Baby talk: Ask the paediatrician

Q: Should a paediatrician be present at every delivery?

A: Ideally, yes! It is very reassuring for the mother and father to see a trusted paediatrician in the delivery room. However, due to time constraints paediatricians are called for deliveries where problems are expected.

Q: When should the neonatal examination take place?

A: Within the first 24 hours the baby should be seen by a paediatrician to make sure that the baby has no congenital abnormalities and that the feeding is getting established. This reassures the parents.

The second examination should take place before the baby is discharged and an appointment is made to see the baby at 10 days to establish that the feeding is going well and that the weight gain is good.

Q: My baby’s head was quite squashed at birth. Will he have a normal shaped head when he grows older or will this squashed head persist? Please advise me as I am very worried.

A: Yes, he has ‘moulding’, which happens when he is squeezed through the birth canal. It will settle soon. However, if he has a cepalohaematoma, (bleeding into the outer surface of the skull) it will take longer to settle as the blood needs to be broken down. Please see your paediatrician.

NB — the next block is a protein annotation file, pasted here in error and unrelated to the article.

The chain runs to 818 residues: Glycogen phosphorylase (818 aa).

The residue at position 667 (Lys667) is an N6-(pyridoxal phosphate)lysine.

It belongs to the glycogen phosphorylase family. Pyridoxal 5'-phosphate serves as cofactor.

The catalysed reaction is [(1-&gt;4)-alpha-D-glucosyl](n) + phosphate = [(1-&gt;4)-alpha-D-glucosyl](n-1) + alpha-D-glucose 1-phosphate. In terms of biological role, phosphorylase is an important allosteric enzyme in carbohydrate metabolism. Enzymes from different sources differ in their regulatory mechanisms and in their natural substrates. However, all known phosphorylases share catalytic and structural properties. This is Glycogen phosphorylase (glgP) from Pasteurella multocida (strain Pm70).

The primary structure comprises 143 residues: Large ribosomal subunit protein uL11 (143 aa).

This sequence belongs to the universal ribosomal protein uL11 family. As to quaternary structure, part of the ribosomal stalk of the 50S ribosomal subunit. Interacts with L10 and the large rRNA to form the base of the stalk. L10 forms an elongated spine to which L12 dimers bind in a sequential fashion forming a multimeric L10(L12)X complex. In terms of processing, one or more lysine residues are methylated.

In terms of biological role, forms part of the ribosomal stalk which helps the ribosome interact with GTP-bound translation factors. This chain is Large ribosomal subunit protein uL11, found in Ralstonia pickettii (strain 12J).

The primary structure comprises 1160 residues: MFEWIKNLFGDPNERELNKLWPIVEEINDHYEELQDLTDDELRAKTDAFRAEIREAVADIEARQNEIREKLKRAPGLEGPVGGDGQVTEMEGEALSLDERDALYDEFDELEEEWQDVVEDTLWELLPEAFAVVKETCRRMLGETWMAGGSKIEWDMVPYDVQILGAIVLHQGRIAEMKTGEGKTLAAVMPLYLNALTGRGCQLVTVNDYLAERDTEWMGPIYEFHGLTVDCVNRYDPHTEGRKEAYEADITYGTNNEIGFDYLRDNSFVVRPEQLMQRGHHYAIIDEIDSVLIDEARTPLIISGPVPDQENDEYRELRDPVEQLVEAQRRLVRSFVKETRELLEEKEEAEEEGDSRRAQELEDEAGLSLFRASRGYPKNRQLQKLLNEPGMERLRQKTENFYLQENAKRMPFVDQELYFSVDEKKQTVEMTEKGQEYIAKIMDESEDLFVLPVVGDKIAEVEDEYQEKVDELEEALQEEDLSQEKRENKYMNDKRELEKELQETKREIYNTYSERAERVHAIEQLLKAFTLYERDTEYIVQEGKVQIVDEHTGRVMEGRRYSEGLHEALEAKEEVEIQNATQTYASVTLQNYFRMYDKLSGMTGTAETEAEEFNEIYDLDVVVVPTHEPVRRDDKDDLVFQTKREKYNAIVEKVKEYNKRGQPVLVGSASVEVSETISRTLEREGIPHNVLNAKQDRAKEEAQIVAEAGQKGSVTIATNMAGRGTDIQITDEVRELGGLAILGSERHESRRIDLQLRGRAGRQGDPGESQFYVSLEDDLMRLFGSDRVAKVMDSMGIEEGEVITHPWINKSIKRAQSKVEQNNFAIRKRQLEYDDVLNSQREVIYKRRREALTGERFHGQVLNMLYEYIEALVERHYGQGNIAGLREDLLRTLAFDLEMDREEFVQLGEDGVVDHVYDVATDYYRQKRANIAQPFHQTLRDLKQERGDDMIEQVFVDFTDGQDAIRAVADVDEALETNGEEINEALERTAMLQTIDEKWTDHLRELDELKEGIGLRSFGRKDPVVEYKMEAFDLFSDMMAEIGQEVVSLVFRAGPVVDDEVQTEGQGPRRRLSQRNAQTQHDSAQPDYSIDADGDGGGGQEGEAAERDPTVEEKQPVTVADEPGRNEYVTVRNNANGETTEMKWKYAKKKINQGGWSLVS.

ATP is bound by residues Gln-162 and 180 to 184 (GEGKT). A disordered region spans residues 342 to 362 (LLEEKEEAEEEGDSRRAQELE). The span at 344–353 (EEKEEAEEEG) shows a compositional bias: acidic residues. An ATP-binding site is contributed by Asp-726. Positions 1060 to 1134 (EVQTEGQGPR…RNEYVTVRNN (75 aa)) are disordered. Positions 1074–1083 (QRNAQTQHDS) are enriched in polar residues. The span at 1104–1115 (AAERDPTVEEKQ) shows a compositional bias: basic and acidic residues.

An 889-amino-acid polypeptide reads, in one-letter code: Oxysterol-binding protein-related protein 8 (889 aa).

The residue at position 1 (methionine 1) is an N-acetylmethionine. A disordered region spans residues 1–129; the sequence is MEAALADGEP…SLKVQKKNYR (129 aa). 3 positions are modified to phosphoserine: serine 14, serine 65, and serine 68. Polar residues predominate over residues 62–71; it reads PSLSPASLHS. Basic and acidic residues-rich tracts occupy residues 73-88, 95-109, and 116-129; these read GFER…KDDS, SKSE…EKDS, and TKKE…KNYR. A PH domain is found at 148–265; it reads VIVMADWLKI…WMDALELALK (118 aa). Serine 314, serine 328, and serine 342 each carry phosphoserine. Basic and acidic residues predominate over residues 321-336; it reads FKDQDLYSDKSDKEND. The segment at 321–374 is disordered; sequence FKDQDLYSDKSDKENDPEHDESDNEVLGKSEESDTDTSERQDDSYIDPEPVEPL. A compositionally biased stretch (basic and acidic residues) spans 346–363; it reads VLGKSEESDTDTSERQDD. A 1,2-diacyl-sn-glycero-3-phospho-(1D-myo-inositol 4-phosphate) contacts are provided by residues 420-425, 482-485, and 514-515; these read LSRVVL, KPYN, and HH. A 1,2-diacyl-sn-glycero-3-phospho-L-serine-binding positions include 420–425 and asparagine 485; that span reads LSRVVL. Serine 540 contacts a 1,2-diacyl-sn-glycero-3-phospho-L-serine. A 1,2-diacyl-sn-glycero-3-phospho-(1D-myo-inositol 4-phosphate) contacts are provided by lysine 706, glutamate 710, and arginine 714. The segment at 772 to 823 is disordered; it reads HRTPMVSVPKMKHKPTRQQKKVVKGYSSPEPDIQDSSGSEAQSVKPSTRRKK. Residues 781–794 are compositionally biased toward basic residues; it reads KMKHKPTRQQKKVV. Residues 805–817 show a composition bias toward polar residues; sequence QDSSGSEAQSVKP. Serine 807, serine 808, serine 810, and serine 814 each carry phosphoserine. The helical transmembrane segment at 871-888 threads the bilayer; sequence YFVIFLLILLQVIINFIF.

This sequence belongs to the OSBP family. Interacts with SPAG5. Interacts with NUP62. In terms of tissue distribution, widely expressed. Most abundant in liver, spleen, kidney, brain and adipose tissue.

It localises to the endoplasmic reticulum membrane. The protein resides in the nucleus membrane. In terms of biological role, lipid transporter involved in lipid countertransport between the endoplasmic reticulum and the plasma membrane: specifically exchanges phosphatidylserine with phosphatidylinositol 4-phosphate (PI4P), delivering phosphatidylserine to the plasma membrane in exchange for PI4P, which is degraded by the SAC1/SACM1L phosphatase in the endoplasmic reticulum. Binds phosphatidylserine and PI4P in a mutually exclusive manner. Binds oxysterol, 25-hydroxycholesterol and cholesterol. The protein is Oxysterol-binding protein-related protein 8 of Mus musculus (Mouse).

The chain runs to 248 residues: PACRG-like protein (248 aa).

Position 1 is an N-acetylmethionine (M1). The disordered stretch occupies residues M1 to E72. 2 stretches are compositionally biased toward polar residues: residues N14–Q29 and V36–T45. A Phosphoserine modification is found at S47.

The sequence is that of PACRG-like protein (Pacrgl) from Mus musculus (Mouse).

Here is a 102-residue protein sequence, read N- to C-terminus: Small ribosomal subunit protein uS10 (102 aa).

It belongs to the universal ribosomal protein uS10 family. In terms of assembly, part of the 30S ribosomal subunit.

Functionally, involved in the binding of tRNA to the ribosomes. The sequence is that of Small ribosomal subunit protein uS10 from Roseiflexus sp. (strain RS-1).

Q: My newborn baby is having a constant discharge from his left eye? Why is this? What can be done?

A: He probably has a blocked naso-lachrymal duct, which is a little tube that connects the eye to the nose. This is often partially blocked in newborns giving rise to tearing. See your paediatrician who will assess the condition. He will either advise you to massage the inner side of the nose (if it is a mild block) or refer you to an eye surgeon who can open up the canal with a little probe.

Q: My newborn baby is said to have a hydrocoele. Does this require surgery?

A: No, most hydrocoeles get absorbed and do not require surgery. See your paediatrician and discuss the problem with him.

Q: My baby has undescended testes. What needs to be done?

A: Your paediatrician will review your son regularly and monitor the descent of the testes. If it hasn’t descended into the testes by the age of one year, he will need referral to a surgeon who will bring down the testes. The procedure is called orchidoplexy.

Q: My baby boy has a tight foreskin. Will he need circumcision?

A: NO!!! He should be monitored regularly by the paediatrician and you will be advised accordingly. Circumcision is a procedure that is advised only if there are good indications like meatal stenosis, which is a narrowing of the urethra. Also, some parents circumcise their sons for religious reasons.

Dr. Asoka Thenabadu is an experienced paediatrician who has been practicing in the United Kingdom for 33 years. He is undertaking a three month locum in Cayman in the office of Dr. Gordon Smith. Email your questions for Dr. Thenabadu to [email protected]

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